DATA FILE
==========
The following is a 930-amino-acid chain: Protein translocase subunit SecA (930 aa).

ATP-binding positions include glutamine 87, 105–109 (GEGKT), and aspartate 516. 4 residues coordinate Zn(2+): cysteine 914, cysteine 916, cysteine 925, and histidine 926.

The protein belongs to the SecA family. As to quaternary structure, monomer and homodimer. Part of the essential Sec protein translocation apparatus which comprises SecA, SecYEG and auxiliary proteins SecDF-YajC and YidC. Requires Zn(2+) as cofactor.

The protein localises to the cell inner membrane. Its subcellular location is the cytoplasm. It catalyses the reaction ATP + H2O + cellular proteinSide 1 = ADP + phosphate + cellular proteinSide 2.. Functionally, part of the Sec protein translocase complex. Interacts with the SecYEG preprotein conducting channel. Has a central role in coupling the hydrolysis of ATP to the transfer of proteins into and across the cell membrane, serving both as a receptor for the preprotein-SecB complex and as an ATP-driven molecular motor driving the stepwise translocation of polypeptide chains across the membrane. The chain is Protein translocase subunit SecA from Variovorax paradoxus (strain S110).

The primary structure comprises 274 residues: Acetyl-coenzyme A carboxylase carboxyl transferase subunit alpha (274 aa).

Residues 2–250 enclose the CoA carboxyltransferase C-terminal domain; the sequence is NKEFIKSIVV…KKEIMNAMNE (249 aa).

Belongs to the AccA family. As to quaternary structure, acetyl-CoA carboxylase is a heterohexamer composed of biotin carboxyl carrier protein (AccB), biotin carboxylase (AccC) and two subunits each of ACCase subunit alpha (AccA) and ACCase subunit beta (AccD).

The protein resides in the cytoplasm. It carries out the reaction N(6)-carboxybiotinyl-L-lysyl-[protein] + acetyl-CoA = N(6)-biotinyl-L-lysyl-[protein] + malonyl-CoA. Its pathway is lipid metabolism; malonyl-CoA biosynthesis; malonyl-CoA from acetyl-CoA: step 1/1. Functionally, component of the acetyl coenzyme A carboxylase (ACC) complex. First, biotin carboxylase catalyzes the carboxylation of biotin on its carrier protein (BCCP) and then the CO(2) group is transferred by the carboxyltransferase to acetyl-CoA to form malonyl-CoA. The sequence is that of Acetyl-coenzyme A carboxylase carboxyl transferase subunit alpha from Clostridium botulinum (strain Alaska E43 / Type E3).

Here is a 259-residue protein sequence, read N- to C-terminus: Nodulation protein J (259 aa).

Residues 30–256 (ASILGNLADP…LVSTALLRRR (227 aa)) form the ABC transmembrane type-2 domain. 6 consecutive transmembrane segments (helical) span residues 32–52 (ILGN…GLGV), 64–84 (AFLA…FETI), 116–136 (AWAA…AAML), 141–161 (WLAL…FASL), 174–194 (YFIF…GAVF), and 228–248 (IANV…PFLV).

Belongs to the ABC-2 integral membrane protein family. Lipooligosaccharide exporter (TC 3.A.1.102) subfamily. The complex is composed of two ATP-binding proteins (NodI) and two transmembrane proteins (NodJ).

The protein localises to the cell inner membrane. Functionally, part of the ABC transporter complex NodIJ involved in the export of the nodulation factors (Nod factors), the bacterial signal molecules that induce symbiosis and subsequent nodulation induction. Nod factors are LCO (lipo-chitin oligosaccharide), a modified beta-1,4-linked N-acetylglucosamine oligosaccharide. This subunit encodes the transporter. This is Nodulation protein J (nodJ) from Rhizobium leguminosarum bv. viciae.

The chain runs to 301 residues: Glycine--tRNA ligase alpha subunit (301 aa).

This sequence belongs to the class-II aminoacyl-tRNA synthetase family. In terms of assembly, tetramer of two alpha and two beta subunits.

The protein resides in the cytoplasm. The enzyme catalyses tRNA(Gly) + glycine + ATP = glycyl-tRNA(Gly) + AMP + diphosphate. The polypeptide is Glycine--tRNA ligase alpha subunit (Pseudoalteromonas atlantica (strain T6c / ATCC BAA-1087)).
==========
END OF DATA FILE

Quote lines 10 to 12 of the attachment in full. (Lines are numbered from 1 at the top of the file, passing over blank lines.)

Residues 30–256 (ASILGNLADP…LVSTALLRRR (227 aa)) form the ABC transmembrane type-2 domain. 6 consecutive transmembrane segments (helical) span residues 32–52 (ILGN…GLGV), 64–84 (AFLA…FETI), 116–136 (AWAA…AAML), 141–161 (WLAL…FASL), 174–194 (YFIF…GAVF), and 228–248 (IANV…PFLV).

Belongs to the ABC-2 integral membrane protein family. Lipooligosaccharide exporter (TC 3.A.1.102) subfamily. The complex is composed of two ATP-binding proteins (NodI) and two transmembrane proteins (NodJ).

The protein localises to the cell inner membrane. Functionally, part of the ABC transporter complex NodIJ involved in the export of the nodulation factors (Nod factors), the bacterial signal molecules that induce symbiosis and subsequent nodulation induction. Nod factors are LCO (lipo-chitin oligosaccharide), a modified beta-1,4-linked N-acetylglucosamine oligosaccharide. This subunit encodes the transporter. This is Nodulation protein J (nodJ) from Rhizobium leguminosarum bv. viciae.